Ossian Studios Interview

If you've been entrenched in the role-playing video game scene over the past decade, you're likely already familiar with Ossian Studios. Formed by former BioWare producer Alan Miranda in 2003, the small studio has worked on a number of projects including the Neverwinter Nights module Darkness over Daggerford, the Neverwinter Nights 2 expansion Mysteries of Westgate, and the recently released tablet-focused RPG The Shadow Sun.

Beyond these more prominent titles, however, the company also worked on an expansion pack for the original The Witcher for CD Projekt RED entitled Scars of Betrayal. Unfortunately for those of us who wanted nothing more than to take Geralt on some more monster-slaying adventures, the add-on was cancelled before it was ever officially announced.

And so, to learn more about the success of The Shadow Sun and the ill-fated Scars of Betrayal project, I sat down with Alan himself to get the facts straight from the source:


GB: How has the release of The Shadow Sun been for the team at Ossian Studios? Has the project been as successful as you had hoped it would be?

Alan: We were happy with the reception that The Shadow Sun received and it got some great reviews along with an 81% on Metacritic and iPhone Quality Index. Given Ossian's passion for making deep RPGs, we were pleased to see how many reviewers and players were satisfied to play a high-quality, story-driven RPG experience made specifically for mobile. And it was particularly gratifying to see reviewer comments like, (The Shadow Sun is pretty much what I imagine a '˜real' Dragon Age mobile game should be.) since that's what we were aiming to bring to the mobile platform.

The downside was that we took much longer than we anticipated to develop the game, which made it hard to keep pace with the increasingly more powerful mobile technology. So graphically, we were somewhat behind the curve compared to other mobile games by the time we released. But I still think our visuals stand up pretty well, and the bottom line is that it's a really fun game - if you have an iPad/iPhone/iPod touch, you still won't find a comparable action RPG on iOS. And we're bringing it to Android next!



GB: The overall reception to The Shadow Sun appears to be quite favorable, with a Metacritic score currently hovering at 81 and an iTunes profile page filled with 4- and 5-star reviews. Are you happy with these results, and has it helped pique any publisher interest in future Ossian-developed games?

Alan: We had many of the big mobile publishers contact us back in 2010/2011 about partnering up to do The Shadow Sun. Given our past experience with publishers cancelling our projects, I was rather unenthusiastic at the idea of working with a publisher for TSS. This was our chance to be in complete control of our game. Who knows what the future will bring, but we do enjoy our autonomy as a small indie developer.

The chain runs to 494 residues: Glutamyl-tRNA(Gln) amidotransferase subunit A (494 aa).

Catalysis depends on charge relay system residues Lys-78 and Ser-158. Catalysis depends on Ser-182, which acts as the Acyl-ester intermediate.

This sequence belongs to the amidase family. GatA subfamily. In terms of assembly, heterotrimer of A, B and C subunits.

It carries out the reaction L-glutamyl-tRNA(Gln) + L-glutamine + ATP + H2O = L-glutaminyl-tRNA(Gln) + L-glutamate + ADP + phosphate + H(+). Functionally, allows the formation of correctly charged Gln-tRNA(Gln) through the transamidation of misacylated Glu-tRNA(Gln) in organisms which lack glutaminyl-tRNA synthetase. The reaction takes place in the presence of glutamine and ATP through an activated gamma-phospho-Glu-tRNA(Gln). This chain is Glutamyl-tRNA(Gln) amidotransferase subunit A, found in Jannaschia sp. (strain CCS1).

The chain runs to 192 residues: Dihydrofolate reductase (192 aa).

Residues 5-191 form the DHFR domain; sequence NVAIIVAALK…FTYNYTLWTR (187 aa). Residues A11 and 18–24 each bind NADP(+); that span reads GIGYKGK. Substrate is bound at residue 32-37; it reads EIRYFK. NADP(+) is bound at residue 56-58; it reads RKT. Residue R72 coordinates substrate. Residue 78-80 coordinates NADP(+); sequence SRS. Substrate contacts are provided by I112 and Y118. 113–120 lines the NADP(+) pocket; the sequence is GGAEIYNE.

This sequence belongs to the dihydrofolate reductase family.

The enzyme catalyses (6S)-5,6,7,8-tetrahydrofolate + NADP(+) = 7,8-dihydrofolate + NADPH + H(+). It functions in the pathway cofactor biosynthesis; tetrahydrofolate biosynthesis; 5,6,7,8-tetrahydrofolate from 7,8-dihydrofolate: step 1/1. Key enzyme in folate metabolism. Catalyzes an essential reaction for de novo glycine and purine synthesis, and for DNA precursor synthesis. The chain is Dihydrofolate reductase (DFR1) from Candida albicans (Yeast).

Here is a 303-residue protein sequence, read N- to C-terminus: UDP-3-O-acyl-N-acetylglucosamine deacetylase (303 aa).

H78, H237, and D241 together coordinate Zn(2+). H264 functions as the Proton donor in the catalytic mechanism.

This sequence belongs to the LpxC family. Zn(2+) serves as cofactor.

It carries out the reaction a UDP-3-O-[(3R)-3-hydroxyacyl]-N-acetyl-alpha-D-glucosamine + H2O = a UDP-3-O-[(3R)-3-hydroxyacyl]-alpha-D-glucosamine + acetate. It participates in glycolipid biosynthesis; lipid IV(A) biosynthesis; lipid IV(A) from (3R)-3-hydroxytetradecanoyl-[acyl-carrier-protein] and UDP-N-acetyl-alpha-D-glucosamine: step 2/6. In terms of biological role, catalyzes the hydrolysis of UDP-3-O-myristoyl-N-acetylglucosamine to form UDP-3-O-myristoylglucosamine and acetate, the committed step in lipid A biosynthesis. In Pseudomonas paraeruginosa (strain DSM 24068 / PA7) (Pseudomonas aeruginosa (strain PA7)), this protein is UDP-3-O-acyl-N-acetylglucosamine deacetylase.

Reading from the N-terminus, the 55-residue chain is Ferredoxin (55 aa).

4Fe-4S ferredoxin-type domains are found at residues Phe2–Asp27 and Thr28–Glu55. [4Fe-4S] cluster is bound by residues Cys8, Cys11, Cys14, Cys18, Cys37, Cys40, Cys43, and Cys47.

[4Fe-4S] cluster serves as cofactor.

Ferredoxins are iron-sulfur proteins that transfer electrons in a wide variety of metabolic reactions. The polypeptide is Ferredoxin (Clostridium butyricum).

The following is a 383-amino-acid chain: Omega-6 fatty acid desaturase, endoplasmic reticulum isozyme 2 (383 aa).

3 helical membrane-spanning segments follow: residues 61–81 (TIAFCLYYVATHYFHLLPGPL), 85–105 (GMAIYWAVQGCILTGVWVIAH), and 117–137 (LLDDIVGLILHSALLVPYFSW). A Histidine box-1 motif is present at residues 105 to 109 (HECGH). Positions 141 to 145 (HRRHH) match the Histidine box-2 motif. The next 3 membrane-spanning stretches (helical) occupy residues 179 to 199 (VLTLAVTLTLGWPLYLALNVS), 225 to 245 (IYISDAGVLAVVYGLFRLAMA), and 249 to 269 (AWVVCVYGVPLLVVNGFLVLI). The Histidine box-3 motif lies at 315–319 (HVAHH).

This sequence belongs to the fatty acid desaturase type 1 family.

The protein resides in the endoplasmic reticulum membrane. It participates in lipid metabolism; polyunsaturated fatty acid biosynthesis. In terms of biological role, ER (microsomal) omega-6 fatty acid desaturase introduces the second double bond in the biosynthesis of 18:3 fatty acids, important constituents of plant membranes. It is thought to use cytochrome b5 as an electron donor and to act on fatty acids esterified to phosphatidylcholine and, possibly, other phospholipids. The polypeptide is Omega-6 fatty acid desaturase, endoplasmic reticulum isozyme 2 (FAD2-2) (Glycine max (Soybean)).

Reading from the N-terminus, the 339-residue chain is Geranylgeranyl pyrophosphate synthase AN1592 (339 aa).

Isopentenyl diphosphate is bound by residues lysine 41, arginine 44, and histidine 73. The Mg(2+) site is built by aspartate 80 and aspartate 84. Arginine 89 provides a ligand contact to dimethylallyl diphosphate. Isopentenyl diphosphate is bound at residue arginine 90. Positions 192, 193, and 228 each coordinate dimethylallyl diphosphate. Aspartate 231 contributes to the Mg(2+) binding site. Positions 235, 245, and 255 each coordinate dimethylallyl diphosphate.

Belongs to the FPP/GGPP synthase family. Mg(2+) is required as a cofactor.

GB: As an iOS title first and foremost, The Shadow Sun has clearly been optimized for touch-capable devices. Have you considered porting the game to the PC, and if so, would it require a lot of reworking to the control system to allow a keyboard and mouse to be utilized effectively?

Alan: We've had that discussion numerous times here. It's not so much the control issue to support keyboard, mouse, and gamepad, as those could be addressed. It's more the case that we designed TSS as a mobile game in 2010 and made certain decisions to suit that, such as a smaller world, shorter dialogue line lengths to fit on the iPhone screen, lower poly characters, and limited VO. So it would take significant work to upgrade the game for the PC, and in the end may not be worth it.


GB: Looking back at the development of The Shadow Sun, is there anything you would change in terms of content or scope? Is there any particular element that you wished you had spent more time on?

Alan: Getting the game done in two instead of four years would be the biggest change. ;) In terms of features and content though, we are quite happy with everything we created for the game, so there isn't much we'd want to change if we could turn back the clock. The only exception would be our camera, which had a couple of issues that weren't spotted during development and testing. I think everyone on the team got used to playing the game a certain way and found it just fine, but when some reviewers and players complained the camera acted unresponsively in certain cases, we saw the problem. The good news is that we've fixed those camera issues in our recent v1.02 update.


GB: What is your plan for the future of The Shadow Sun? Are you working on any add-on content or have you considered turning the game into a series of RPGs?

Alan: We just added some new content into v1.02 of The Shadow Sun with a new pet dog companion that the player can adopt. You can name, play with, as well as feed your dog, and just like your human companions, your dog will fight alongside you in combat. As for the future, we're looking at potentially branching The Shadow Sun into other styles of games, beyond the action RPG format, but all would have their roots in the RPG genre.